- As the Tezos Project allows users to exchange tokens, we've used security standards from traditional finance as yardstick orientation (PCI DSS, SOX, etc.), NIST RMF as a risk management framework, and OWASP SAMM as best practices for software maturity processes.
- Our team identified significant risks and threat vectors based on the risk assessment results, which allowed to detect the most use cases and operations before starting an actual implementation review.
- To assess the impact of the security controls, we classified them as "broken", "missing", or "improvements" and set priorities as high, medium, or low. Clear classification allowed the development team to prioritise security-related work and understand the consequences of the found issues.
Keeping the bridge context in mind, we reviewed its design and use cases:
- Our team reviewed general architecture, components, contracts, their purposes, workflows, etc. and enriched the project's documentation with corresponding diagrams and charts.
- Due to the centralised nature of the Tezos Project, special attention was paid to the risks of abusing and misusing the bridge lifecycle by the product team and admins. We provided guidelines on how to strengthen operations and prevent accidental errors by additional checks. The expanded suggestions included deployment pipelines, contract migration strategies, functionality available for administrators, managing admin's keys, etc.
- We proposed two-step migrations to protect specific workflows of changing sensitive fields, like administrators or keys, to reduce the chance of system errors.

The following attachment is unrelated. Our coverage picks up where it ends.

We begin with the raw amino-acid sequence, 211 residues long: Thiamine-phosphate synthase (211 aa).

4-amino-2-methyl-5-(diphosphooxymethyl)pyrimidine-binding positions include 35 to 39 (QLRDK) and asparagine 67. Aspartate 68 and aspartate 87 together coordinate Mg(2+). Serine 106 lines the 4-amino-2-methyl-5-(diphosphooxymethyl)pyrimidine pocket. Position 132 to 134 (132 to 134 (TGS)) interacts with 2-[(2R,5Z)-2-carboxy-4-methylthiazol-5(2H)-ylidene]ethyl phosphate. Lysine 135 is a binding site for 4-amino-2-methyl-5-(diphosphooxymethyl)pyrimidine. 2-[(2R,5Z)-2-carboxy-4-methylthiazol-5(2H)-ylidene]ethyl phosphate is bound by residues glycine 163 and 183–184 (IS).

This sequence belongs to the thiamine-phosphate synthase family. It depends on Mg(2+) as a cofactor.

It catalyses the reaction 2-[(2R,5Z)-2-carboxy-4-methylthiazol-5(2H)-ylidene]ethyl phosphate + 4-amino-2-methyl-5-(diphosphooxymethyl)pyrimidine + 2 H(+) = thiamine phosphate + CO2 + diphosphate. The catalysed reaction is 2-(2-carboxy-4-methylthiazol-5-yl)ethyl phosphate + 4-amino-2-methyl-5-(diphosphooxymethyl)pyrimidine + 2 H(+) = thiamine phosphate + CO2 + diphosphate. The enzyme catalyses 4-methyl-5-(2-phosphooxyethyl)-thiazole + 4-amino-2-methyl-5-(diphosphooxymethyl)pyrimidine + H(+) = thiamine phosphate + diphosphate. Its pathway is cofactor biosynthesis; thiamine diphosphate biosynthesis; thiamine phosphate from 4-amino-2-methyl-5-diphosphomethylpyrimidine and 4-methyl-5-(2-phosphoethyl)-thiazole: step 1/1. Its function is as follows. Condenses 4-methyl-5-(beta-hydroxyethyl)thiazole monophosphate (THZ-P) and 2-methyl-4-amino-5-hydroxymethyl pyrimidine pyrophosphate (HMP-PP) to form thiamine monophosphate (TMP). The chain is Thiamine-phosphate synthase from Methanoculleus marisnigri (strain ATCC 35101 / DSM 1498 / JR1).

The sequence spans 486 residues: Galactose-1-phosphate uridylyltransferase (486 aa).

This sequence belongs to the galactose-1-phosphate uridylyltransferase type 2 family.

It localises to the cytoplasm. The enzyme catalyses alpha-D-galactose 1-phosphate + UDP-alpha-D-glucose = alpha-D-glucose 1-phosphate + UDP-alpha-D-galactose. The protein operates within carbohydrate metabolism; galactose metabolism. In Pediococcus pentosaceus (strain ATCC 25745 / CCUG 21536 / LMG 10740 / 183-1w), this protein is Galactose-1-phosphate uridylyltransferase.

- To determine whether the token exchange is synchronised between different blockchains, our engineers examined the Ethereum part of the cross-chain bridge and ensured its compatibility and consistency with the Tezos part.
We conducted a security audit of smart contracts core and transactions:
- The transaction review started from a design level: the flow, sources and destinations, parameters, trust, and possible gas issues. Visualising workflows helped to spot missing steps and risky connections.
- After creating a data model for each contract and its storage, analysing data types, appropriate fields, and unused items, we recommended removing some items and changing types in others to save gas.
- The Tezos Project doesn’t store private data but still operates with sensitive information: signatures, administrator addresses, user balances, etc. We identified sensitive assets and ensured that they were handled and controlled appropriately.
- Our team reviewed each function, entrypoint, and view for unreachable code, (in)correct calculations, precision handling, type conversions, etc. All sensitive flows were covered with tests and complied with FA2 and TZIP-016 standards.